Now, anyone on the Right can get away with giving a vote to a sectorial party because they said they would support Netanyahu after the election. Then people wonder – who are these hooligans who got into the Knesset?
Well, who are the hooligans who got into the Knesset? This has been an action-packed Knesset with water-throwing, deodorant-spraying and other interesting activities.
I had high hopes and expectations for the new MKs in the 18th Knesset. I hoped they would raise the Knesset’s status in the public’s eyes. Nevertheless, people with excellent credentials – army officers, senior bureaucrats, police officers, Shin Bet [Israel Security Agency] agents, members of the press – but instead of improving the Knesset, they stooped to the level that puts it in a negative light.
After 25 years in the Knesset, I know that passing a law is hard work, takes a long time and doesn’t always succeed. People don’t take the time because they know if they use a gimmick they’ll get headlines.
I don’t blame the press because they write the truth – but they could emphasize positive things. MKs think, “Why work, I’ll just find a gimmick!” We need an ethical code to tell MKs they cannot get away with what they’re doing; they’re not just embarrassing themselves, but the whole Knesset.
Every citizen should tell parties they will not vote for them if they have bad candidates on their list.
What about politicians who already exhibited bad behavior, like Shas leader Arye Deri or former prime minister Ehud Olmert, who were convicted of crimes?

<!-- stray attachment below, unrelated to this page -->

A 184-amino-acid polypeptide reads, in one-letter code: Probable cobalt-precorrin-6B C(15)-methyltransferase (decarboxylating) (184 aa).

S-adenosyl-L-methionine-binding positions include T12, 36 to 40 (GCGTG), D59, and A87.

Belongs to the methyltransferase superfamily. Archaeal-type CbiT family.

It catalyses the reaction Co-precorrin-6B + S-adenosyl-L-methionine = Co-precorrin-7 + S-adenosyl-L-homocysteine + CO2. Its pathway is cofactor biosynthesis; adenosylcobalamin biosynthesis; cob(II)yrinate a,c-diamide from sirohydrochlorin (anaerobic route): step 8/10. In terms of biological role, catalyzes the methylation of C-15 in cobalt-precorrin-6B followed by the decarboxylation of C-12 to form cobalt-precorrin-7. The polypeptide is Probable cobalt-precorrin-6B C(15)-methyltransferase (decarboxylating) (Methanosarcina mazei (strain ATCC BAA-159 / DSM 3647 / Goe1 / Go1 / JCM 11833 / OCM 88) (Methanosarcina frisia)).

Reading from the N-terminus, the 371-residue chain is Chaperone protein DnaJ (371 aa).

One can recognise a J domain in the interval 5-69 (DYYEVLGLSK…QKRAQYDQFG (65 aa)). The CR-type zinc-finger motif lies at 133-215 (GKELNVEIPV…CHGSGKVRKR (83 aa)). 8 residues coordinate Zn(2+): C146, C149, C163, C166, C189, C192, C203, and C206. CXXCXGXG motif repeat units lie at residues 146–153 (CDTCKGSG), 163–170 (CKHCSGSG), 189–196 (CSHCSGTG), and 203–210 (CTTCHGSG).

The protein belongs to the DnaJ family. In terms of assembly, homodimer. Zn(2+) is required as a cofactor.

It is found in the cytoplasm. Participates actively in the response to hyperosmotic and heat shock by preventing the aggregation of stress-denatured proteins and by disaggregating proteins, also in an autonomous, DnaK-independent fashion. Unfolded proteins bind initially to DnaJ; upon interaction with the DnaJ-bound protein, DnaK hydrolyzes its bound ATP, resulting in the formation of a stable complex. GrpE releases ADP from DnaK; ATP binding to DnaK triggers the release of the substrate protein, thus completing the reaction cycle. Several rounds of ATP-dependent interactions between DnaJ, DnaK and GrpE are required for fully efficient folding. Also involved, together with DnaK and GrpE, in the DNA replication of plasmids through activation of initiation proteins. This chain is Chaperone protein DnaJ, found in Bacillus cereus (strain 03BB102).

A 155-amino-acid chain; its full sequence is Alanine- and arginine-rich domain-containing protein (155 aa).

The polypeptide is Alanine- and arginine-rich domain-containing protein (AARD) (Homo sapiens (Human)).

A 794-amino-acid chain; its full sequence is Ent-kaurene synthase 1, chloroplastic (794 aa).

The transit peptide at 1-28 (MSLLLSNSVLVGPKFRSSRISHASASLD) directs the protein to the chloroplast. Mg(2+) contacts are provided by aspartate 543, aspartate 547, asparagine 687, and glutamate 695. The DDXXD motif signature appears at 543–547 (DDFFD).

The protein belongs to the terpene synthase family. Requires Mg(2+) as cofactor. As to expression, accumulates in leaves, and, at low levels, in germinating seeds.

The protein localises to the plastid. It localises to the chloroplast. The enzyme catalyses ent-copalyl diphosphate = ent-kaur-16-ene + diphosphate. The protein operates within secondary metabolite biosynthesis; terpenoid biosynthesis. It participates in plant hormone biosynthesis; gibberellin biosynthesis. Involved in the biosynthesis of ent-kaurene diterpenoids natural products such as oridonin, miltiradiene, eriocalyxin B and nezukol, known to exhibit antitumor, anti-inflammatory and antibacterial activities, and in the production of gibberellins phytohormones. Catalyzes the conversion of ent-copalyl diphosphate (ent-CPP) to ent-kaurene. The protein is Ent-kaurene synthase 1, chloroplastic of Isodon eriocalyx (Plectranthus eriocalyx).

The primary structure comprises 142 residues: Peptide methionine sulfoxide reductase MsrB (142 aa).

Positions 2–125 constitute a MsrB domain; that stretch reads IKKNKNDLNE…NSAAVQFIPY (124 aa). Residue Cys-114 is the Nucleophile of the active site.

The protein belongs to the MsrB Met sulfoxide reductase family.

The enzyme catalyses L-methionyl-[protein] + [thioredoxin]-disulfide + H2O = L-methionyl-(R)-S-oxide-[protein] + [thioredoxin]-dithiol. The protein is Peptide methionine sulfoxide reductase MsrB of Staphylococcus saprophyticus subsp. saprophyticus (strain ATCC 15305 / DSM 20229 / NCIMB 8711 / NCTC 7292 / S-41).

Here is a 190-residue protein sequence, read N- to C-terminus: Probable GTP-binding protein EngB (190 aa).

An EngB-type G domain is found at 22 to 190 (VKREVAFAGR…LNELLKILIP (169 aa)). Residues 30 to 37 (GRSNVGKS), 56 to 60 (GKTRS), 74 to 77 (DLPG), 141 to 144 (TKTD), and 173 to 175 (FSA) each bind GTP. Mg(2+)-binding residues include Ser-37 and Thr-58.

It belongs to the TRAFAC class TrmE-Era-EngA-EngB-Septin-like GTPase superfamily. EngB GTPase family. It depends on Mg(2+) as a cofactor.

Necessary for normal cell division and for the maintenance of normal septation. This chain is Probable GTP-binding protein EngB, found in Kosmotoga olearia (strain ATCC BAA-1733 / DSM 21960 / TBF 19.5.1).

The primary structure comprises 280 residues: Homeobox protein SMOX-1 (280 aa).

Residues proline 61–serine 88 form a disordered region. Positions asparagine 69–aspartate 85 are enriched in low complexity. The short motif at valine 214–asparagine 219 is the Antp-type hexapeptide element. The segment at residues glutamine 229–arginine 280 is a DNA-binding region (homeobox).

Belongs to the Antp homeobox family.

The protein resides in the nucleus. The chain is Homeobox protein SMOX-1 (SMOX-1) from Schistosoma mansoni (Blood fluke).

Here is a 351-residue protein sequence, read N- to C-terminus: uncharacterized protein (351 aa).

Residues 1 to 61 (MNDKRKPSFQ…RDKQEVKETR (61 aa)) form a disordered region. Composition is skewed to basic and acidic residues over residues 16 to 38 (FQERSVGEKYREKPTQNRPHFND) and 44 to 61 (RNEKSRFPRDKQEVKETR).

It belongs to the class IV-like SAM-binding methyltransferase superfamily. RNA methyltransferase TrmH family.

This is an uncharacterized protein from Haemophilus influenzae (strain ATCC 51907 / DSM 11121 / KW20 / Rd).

People ask if politicians who committed crimes can come back to the Knesset. The law allows it. The law is that someone who paid his debt to society can come back, but there are public norms and legal norms.
If the law allows a politician to return after being convicted of a crime, it is up to the public to decide if they should vote for him or not.
The Knesset, which is responsible for the connection between the public and its representatives, needs to hold a deep discussion next term on the norms and the law.
We must ask: Does the moral norm match the law?
A lot of new political “stars” are being introduced in this election. What advice would you give them before starting work at the Knesset?
First of all, I hope all the new MKs will keep their integrity as they did in their work until this point. Mayors, security officials, people who led a group shouldn’t change their character. There have been a lot of professors in the Knesset, and some were bored and suffered, but others excelled.
I hope they know that the main job of the Knesset is to legislate and supervise government activities, not just being a minister or prime minister. Many of them will be very disappointed when they aren’t immediately made ministers. If they’re lucky and their party helps form the government, they can be ministers, but they were elected first and foremost to be MKs. If you disrespect the Knesset, you are disrespecting the public.
The Knesset chooses the prime minister, the judicial selection committee, and authorizes laws. Without the Knesset, the government cannot pass a budget and would have to go to elections. We have arguments that take place in every home in Israel, but we make the decisions in the end. The Oslo Accords were approved by one vote.
Begin was in the opposition for 29 years before he became prime minister. It is very important to become prime minister from the opposition. Netanyahu was much better this time, because he was the opposition leader before. Only a responsible opposition leader can be a very good prime minister.